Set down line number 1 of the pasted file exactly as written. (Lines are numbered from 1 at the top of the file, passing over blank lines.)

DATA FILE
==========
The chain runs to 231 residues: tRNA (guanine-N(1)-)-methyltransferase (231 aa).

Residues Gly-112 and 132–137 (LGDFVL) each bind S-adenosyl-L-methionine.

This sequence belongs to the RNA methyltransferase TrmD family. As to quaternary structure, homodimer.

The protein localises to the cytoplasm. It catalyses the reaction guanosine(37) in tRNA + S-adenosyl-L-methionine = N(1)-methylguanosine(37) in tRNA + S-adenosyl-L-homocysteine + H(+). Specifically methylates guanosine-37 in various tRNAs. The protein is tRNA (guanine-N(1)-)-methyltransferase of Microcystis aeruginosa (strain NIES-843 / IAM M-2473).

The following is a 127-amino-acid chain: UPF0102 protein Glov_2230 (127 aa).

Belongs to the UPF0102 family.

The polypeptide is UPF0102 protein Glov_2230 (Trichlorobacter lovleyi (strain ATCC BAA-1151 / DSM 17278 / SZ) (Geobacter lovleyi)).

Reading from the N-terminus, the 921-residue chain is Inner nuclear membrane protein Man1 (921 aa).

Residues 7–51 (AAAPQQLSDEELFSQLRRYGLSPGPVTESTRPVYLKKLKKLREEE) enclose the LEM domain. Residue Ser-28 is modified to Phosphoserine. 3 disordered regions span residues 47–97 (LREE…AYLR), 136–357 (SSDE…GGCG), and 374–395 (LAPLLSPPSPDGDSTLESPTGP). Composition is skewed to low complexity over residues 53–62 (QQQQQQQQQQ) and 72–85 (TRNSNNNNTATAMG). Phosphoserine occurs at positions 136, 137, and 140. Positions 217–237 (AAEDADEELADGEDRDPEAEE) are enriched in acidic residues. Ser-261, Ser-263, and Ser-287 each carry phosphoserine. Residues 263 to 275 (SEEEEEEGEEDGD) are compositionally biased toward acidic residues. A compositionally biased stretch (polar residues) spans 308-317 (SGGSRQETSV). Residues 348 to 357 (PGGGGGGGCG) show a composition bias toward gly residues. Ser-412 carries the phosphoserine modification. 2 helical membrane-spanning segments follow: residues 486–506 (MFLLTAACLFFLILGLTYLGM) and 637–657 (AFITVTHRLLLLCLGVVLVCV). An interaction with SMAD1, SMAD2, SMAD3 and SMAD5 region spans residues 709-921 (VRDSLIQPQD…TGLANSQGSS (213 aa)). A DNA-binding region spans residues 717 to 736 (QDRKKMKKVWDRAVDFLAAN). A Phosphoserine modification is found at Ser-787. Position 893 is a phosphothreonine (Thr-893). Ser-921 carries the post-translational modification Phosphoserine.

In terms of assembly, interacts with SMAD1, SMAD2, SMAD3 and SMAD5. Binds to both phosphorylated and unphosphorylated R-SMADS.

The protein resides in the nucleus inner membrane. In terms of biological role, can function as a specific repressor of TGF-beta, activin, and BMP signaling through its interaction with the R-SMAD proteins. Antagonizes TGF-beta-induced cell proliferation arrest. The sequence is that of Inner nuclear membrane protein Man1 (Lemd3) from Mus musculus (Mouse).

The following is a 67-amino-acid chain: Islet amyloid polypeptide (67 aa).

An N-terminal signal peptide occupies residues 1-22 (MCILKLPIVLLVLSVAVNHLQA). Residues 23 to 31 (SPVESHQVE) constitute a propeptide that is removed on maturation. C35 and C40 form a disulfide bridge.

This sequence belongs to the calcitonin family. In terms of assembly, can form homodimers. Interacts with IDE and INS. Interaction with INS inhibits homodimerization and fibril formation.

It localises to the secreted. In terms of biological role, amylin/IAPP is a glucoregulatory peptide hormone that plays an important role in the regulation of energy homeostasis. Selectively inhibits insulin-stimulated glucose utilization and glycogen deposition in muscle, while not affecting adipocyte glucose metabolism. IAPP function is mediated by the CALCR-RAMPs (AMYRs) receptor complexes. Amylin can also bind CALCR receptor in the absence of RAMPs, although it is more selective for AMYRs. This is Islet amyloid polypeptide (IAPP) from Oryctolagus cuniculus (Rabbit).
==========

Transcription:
The chain runs to 231 residues: tRNA (guanine-N(1)-)-methyltransferase (231 aa).